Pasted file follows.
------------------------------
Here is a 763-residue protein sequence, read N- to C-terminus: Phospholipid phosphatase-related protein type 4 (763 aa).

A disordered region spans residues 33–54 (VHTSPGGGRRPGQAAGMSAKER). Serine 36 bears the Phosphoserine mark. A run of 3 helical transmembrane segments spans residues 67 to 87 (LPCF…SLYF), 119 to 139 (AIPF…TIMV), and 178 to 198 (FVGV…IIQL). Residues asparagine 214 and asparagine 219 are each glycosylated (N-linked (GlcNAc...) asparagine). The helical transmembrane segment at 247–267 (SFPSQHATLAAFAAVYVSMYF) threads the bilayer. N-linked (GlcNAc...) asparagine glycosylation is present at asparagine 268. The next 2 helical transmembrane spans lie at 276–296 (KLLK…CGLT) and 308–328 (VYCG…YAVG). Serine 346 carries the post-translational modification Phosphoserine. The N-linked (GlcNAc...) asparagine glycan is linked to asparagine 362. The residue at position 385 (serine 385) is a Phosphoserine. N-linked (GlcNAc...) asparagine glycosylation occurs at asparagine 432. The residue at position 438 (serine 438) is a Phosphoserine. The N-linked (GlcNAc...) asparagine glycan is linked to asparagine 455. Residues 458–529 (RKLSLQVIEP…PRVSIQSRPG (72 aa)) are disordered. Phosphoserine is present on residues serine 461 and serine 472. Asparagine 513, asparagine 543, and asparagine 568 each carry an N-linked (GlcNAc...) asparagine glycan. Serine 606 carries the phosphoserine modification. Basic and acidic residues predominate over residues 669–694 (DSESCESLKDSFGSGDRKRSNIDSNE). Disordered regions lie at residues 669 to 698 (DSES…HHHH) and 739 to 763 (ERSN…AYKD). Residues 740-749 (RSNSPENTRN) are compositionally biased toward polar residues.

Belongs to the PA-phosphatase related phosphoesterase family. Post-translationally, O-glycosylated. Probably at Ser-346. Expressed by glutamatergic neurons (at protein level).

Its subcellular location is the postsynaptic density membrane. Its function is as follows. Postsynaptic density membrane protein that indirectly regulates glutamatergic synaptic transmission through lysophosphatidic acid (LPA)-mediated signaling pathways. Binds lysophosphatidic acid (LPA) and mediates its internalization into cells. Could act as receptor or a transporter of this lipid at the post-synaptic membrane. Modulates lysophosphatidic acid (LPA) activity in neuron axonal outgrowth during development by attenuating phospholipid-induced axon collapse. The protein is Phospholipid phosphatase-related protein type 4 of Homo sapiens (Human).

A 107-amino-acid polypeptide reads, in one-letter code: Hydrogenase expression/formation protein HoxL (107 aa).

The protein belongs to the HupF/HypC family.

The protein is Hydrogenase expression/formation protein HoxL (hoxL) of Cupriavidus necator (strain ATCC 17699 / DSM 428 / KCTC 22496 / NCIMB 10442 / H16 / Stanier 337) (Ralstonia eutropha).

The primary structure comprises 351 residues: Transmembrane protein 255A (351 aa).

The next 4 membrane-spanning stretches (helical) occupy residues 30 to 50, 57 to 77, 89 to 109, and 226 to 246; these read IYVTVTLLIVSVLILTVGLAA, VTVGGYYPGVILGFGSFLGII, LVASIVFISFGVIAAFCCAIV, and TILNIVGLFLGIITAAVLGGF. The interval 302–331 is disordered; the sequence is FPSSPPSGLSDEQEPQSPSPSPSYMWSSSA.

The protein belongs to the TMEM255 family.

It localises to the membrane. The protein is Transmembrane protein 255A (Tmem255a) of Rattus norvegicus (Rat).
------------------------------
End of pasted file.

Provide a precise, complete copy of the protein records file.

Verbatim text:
Here is a 763-residue protein sequence, read N- to C-terminus: Phospholipid phosphatase-related protein type 4 (763 aa).

A disordered region spans residues 33–54 (VHTSPGGGRRPGQAAGMSAKER). Serine 36 bears the Phosphoserine mark. A run of 3 helical transmembrane segments spans residues 67 to 87 (LPCF…SLYF), 119 to 139 (AIPF…TIMV), and 178 to 198 (FVGV…IIQL). Residues asparagine 214 and asparagine 219 are each glycosylated (N-linked (GlcNAc...) asparagine). The helical transmembrane segment at 247–267 (SFPSQHATLAAFAAVYVSMYF) threads the bilayer. N-linked (GlcNAc...) asparagine glycosylation is present at asparagine 268. The next 2 helical transmembrane spans lie at 276–296 (KLLK…CGLT) and 308–328 (VYCG…YAVG). Serine 346 carries the post-translational modification Phosphoserine. The N-linked (GlcNAc...) asparagine glycan is linked to asparagine 362. The residue at position 385 (serine 385) is a Phosphoserine. N-linked (GlcNAc...) asparagine glycosylation occurs at asparagine 432. The residue at position 438 (serine 438) is a Phosphoserine. The N-linked (GlcNAc...) asparagine glycan is linked to asparagine 455. Residues 458–529 (RKLSLQVIEP…PRVSIQSRPG (72 aa)) are disordered. Phosphoserine is present on residues serine 461 and serine 472. Asparagine 513, asparagine 543, and asparagine 568 each carry an N-linked (GlcNAc...) asparagine glycan. Serine 606 carries the phosphoserine modification. Basic and acidic residues predominate over residues 669–694 (DSESCESLKDSFGSGDRKRSNIDSNE). Disordered regions lie at residues 669 to 698 (DSES…HHHH) and 739 to 763 (ERSN…AYKD). Residues 740-749 (RSNSPENTRN) are compositionally biased toward polar residues.

Belongs to the PA-phosphatase related phosphoesterase family. Post-translationally, O-glycosylated. Probably at Ser-346. Expressed by glutamatergic neurons (at protein level).

Its subcellular location is the postsynaptic density membrane. Its function is as follows. Postsynaptic density membrane protein that indirectly regulates glutamatergic synaptic transmission through lysophosphatidic acid (LPA)-mediated signaling pathways. Binds lysophosphatidic acid (LPA) and mediates its internalization into cells. Could act as receptor or a transporter of this lipid at the post-synaptic membrane. Modulates lysophosphatidic acid (LPA) activity in neuron axonal outgrowth during development by attenuating phospholipid-induced axon collapse. The protein is Phospholipid phosphatase-related protein type 4 of Homo sapiens (Human).

A 107-amino-acid polypeptide reads, in one-letter code: Hydrogenase expression/formation protein HoxL (107 aa).

The protein belongs to the HupF/HypC family.

The protein is Hydrogenase expression/formation protein HoxL (hoxL) of Cupriavidus necator (strain ATCC 17699 / DSM 428 / KCTC 22496 / NCIMB 10442 / H16 / Stanier 337) (Ralstonia eutropha).

The primary structure comprises 351 residues: Transmembrane protein 255A (351 aa).

The next 4 membrane-spanning stretches (helical) occupy residues 30 to 50, 57 to 77, 89 to 109, and 226 to 246; these read IYVTVTLLIVSVLILTVGLAA, VTVGGYYPGVILGFGSFLGII, LVASIVFISFGVIAAFCCAIV, and TILNIVGLFLGIITAAVLGGF. The interval 302–331 is disordered; the sequence is FPSSPPSGLSDEQEPQSPSPSPSYMWSSSA.

The protein belongs to the TMEM255 family.

It localises to the membrane. The protein is Transmembrane protein 255A (Tmem255a) of Rattus norvegicus (Rat).